Research: Distance Matters More Than Multi-Modal Trips for Reducing Carbon Emissions

European researchers have published a new study in the journal Transportation Research Part D: Transport and Environment that might be a hard pill to swallow for some transit advocates.

September 9, 2019, 10:00 AM PDT

By James Brasuell @CasualBrasuell

BART Station

Pi.1415926535 / Wikimedia Commons

Eva Heinena and Giulio Mattio published an article titled "Multimodality and CO2 emissions: A relationship moderated by distance" in the latest volume of Transportation Research Part D. The article tests the relationship between multi-modality and carbon emissions, finding that distance contributes much more to emissions than relative levels of multi-modality.

The perhaps surprising finding of the study: many multi-modal trips aren't effective in reducing emissions. Here's how the authors describe that finding in the abstract: "We find that the level of multimodality is only weakly associated with CO2 emissions. It is only when controlling for levels of travel activity (trip frequency, total distance travelled) that a moderate association in the expected direction is observed (i.e. that higher levels of multimodality correspond with lower CO2 emissions)."

The authors note that the reduction of carbon emissions is not the only goal of public transit, but that the research makes it clear that merely supplying multi-modal options will not be enough climate mitigation activity. "More attention needs to be paid to the key role of high levels of travel activity, and how these could be reduced," according to the study's authors.

Friday, September 6, 2019 in Transportation Research Part D: Transport and Environment

Chicago Commute

Planning for Congestion Relief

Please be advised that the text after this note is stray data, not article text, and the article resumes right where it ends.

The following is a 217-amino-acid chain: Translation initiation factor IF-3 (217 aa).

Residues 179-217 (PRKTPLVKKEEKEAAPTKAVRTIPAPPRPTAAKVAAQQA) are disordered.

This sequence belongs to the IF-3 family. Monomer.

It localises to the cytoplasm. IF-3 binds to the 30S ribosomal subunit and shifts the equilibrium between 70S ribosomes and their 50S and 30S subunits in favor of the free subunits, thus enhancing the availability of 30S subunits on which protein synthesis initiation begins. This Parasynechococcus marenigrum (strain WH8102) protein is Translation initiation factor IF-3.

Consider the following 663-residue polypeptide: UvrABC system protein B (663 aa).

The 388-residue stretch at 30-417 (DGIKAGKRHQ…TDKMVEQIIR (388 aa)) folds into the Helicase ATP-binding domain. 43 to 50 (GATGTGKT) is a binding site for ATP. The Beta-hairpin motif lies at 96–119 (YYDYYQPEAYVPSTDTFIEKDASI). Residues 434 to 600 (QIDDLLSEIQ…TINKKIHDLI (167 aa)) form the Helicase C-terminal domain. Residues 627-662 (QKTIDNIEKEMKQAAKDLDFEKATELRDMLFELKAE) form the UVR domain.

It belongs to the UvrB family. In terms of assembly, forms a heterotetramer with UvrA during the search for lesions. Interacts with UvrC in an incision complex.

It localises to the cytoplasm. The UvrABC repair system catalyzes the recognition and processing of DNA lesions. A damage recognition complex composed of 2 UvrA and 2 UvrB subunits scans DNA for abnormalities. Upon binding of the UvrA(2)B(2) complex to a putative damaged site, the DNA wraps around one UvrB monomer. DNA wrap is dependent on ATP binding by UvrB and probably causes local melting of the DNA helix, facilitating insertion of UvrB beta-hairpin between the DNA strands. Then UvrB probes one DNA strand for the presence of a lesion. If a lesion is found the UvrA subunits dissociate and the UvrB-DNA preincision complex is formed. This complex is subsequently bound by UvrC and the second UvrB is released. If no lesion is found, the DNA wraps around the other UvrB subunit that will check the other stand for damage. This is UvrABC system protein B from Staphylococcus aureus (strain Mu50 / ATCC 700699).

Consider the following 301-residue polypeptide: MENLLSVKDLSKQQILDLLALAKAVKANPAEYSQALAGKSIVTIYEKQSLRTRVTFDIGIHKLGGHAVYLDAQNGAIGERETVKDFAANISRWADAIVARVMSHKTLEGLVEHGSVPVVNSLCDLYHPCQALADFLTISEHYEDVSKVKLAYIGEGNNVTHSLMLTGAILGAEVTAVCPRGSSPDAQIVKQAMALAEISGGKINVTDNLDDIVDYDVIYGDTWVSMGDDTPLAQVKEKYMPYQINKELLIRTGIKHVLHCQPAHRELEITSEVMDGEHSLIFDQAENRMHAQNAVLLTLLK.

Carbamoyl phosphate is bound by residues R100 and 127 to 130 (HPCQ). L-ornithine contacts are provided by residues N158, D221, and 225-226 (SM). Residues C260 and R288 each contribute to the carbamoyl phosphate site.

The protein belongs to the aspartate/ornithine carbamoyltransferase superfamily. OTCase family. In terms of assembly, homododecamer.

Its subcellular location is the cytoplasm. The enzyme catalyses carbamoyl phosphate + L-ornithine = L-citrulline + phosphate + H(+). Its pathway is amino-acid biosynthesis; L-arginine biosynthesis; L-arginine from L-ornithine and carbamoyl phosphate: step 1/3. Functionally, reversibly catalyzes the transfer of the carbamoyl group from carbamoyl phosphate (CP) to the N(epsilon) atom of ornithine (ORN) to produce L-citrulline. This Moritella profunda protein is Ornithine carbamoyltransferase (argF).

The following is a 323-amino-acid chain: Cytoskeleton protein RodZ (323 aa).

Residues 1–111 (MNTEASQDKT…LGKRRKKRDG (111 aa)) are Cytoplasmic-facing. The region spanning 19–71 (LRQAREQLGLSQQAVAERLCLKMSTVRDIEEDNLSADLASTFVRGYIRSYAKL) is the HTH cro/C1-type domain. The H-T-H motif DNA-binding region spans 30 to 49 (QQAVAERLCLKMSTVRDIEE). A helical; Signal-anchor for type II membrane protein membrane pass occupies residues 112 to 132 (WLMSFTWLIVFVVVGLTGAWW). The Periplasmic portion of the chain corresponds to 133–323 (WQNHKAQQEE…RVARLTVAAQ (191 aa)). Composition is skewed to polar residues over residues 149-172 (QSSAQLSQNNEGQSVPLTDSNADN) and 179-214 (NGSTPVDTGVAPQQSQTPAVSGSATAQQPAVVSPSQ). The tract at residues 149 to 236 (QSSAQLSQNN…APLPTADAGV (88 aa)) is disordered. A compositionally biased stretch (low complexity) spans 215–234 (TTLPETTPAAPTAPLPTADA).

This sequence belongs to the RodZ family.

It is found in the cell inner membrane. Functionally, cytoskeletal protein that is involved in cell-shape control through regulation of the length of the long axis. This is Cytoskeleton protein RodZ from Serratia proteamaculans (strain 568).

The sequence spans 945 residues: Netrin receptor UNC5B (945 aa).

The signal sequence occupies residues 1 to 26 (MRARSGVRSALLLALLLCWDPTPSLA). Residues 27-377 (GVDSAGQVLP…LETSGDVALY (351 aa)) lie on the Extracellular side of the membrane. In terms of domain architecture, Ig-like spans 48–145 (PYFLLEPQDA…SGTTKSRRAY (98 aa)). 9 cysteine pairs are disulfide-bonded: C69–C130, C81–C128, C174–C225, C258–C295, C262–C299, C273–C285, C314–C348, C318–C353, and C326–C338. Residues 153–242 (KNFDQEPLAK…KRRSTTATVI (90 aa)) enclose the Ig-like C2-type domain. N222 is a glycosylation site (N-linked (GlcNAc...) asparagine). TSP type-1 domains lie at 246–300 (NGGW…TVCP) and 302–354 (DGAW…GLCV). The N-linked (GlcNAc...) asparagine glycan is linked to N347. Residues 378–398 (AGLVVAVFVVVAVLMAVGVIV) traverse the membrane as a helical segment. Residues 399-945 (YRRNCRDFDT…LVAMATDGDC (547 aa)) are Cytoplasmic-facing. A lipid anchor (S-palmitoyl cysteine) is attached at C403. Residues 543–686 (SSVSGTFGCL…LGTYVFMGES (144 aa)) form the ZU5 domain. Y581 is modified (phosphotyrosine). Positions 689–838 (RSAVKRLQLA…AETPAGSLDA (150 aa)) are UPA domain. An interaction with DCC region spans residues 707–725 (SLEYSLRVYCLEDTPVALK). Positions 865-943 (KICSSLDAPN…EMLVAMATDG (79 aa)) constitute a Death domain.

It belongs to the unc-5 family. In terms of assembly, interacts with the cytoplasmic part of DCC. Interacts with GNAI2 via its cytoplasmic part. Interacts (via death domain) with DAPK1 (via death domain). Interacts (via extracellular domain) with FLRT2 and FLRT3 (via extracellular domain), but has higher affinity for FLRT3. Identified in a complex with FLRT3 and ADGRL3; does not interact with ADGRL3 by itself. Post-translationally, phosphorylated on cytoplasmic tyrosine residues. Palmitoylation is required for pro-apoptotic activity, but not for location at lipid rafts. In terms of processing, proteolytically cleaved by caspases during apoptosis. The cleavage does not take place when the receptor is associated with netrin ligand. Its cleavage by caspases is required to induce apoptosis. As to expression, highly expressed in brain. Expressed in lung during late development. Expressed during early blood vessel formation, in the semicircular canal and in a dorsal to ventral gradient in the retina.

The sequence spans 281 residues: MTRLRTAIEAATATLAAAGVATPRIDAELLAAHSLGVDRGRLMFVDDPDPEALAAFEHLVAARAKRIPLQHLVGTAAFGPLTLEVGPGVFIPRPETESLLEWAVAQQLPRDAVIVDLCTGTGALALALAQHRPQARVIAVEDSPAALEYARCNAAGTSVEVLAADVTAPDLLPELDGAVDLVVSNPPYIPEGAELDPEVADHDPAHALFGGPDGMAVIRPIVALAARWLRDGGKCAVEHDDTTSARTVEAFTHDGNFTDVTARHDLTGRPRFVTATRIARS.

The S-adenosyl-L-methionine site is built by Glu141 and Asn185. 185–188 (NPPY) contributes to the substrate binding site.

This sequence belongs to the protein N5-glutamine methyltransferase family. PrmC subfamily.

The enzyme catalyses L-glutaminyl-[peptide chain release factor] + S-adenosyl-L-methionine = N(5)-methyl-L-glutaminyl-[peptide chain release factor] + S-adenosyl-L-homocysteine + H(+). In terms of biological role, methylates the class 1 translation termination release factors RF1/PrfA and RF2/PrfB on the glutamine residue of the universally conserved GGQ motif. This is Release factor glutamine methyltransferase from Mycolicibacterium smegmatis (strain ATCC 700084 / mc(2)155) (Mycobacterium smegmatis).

The third and final installment of Planetizen's examination of the role of the planning profession in both perpetuating and solving traffic congestion.

May 12, 2022 - James Brasuell

LAX Cars

Car Noise Is Killing Us

It’s not just traffic collisions that kill—a new study from researcher at Rutgers finds that the loud noises emanating from cars has direct impact on heart health in Americans.

May 6, 2022 - Streetsblog USA

A pair of crash test dummies in a car after a crash with air bags deployed.

Acceptable Deaths

What can we learn from our Covid response?

May 5, 2022 - Angie Schmitt

Washington D.C.

Fare-Free Transit Hasn’t Reduced Car Trips, Data Says

Fare-free transit isn’t the climate change benefit that many have hoped, according to recent writing by David Zipper for Bloomberg.

57 minutes ago - Bloomberg

Cottages on Western Avenue, Chicago, Illinois

Redevelopment Threatens Iconic, Affordable Chicago Homes

The ‘workers’ cottages’ are being replaced with larger, more expensive homes, threatening one of the city’s original forms of affordable housing.

1 hour ago - WTTW

Washington, D.C.

Six-Story Parking Lot Nixed From D.C. Union Station Renovation Plans

The Federal Railroad Administration has removed a six-story parking facility included in a 2020 draft Environmental Impact Statement for a $10 billion renovation of Union Station in Washington, D.C.

2 hours ago - The Washington Post

Urban Design for Planners 1: Software Tools

This six-course series explores essential urban design concepts using open source software and equips planners with the tools they need to participate fully in the urban design process.

Hand Drawing Master Plans

This course aims to provide an introduction into Urban Design Sketching focused on how to hand draw master plans using a mix of colored markers.